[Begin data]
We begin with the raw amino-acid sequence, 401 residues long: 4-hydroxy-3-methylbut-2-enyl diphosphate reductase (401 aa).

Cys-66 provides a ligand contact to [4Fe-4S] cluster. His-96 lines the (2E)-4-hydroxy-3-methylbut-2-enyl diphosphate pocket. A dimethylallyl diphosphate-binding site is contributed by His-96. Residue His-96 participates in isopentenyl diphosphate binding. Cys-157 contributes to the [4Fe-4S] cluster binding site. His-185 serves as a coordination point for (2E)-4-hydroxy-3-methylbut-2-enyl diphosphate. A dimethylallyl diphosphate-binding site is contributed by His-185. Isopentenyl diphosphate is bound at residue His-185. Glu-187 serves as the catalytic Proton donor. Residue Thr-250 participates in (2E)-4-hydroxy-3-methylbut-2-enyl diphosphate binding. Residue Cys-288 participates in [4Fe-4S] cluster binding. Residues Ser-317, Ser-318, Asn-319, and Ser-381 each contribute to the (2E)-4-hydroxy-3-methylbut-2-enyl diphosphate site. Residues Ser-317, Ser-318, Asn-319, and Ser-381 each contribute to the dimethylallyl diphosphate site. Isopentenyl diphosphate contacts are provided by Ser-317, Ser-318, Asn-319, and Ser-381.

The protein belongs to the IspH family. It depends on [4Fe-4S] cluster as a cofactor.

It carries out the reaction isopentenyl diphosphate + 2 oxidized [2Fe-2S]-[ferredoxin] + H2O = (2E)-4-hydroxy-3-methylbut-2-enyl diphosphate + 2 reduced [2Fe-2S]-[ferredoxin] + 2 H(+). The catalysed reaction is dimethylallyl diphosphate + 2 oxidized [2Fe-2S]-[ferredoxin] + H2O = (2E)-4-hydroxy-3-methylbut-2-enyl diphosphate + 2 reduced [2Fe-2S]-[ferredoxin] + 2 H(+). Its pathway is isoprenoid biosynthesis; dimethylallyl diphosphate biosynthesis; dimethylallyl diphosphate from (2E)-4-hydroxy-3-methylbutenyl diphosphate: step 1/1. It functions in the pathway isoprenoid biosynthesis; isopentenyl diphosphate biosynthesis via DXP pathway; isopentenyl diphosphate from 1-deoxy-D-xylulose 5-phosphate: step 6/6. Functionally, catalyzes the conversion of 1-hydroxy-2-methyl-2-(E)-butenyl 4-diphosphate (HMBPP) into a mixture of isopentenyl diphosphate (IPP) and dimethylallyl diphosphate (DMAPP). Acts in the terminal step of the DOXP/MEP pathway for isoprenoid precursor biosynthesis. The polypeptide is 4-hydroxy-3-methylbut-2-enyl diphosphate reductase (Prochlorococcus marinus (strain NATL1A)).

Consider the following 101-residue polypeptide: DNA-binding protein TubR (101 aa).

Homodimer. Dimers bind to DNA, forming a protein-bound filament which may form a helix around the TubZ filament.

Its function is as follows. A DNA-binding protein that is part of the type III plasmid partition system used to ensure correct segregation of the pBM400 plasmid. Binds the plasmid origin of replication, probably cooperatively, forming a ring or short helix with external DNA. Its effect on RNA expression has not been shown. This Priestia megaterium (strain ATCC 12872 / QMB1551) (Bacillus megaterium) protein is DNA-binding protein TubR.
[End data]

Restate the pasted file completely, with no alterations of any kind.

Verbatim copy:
We begin with the raw amino-acid sequence, 401 residues long: 4-hydroxy-3-methylbut-2-enyl diphosphate reductase (401 aa).

Cys-66 provides a ligand contact to [4Fe-4S] cluster. His-96 lines the (2E)-4-hydroxy-3-methylbut-2-enyl diphosphate pocket. A dimethylallyl diphosphate-binding site is contributed by His-96. Residue His-96 participates in isopentenyl diphosphate binding. Cys-157 contributes to the [4Fe-4S] cluster binding site. His-185 serves as a coordination point for (2E)-4-hydroxy-3-methylbut-2-enyl diphosphate. A dimethylallyl diphosphate-binding site is contributed by His-185. Isopentenyl diphosphate is bound at residue His-185. Glu-187 serves as the catalytic Proton donor. Residue Thr-250 participates in (2E)-4-hydroxy-3-methylbut-2-enyl diphosphate binding. Residue Cys-288 participates in [4Fe-4S] cluster binding. Residues Ser-317, Ser-318, Asn-319, and Ser-381 each contribute to the (2E)-4-hydroxy-3-methylbut-2-enyl diphosphate site. Residues Ser-317, Ser-318, Asn-319, and Ser-381 each contribute to the dimethylallyl diphosphate site. Isopentenyl diphosphate contacts are provided by Ser-317, Ser-318, Asn-319, and Ser-381.

The protein belongs to the IspH family. It depends on [4Fe-4S] cluster as a cofactor.

It carries out the reaction isopentenyl diphosphate + 2 oxidized [2Fe-2S]-[ferredoxin] + H2O = (2E)-4-hydroxy-3-methylbut-2-enyl diphosphate + 2 reduced [2Fe-2S]-[ferredoxin] + 2 H(+). The catalysed reaction is dimethylallyl diphosphate + 2 oxidized [2Fe-2S]-[ferredoxin] + H2O = (2E)-4-hydroxy-3-methylbut-2-enyl diphosphate + 2 reduced [2Fe-2S]-[ferredoxin] + 2 H(+). Its pathway is isoprenoid biosynthesis; dimethylallyl diphosphate biosynthesis; dimethylallyl diphosphate from (2E)-4-hydroxy-3-methylbutenyl diphosphate: step 1/1. It functions in the pathway isoprenoid biosynthesis; isopentenyl diphosphate biosynthesis via DXP pathway; isopentenyl diphosphate from 1-deoxy-D-xylulose 5-phosphate: step 6/6. Functionally, catalyzes the conversion of 1-hydroxy-2-methyl-2-(E)-butenyl 4-diphosphate (HMBPP) into a mixture of isopentenyl diphosphate (IPP) and dimethylallyl diphosphate (DMAPP). Acts in the terminal step of the DOXP/MEP pathway for isoprenoid precursor biosynthesis. The polypeptide is 4-hydroxy-3-methylbut-2-enyl diphosphate reductase (Prochlorococcus marinus (strain NATL1A)).

Consider the following 101-residue polypeptide: DNA-binding protein TubR (101 aa).

Homodimer. Dimers bind to DNA, forming a protein-bound filament which may form a helix around the TubZ filament.

Its function is as follows. A DNA-binding protein that is part of the type III plasmid partition system used to ensure correct segregation of the pBM400 plasmid. Binds the plasmid origin of replication, probably cooperatively, forming a ring or short helix with external DNA. Its effect on RNA expression has not been shown. This Priestia megaterium (strain ATCC 12872 / QMB1551) (Bacillus megaterium) protein is DNA-binding protein TubR.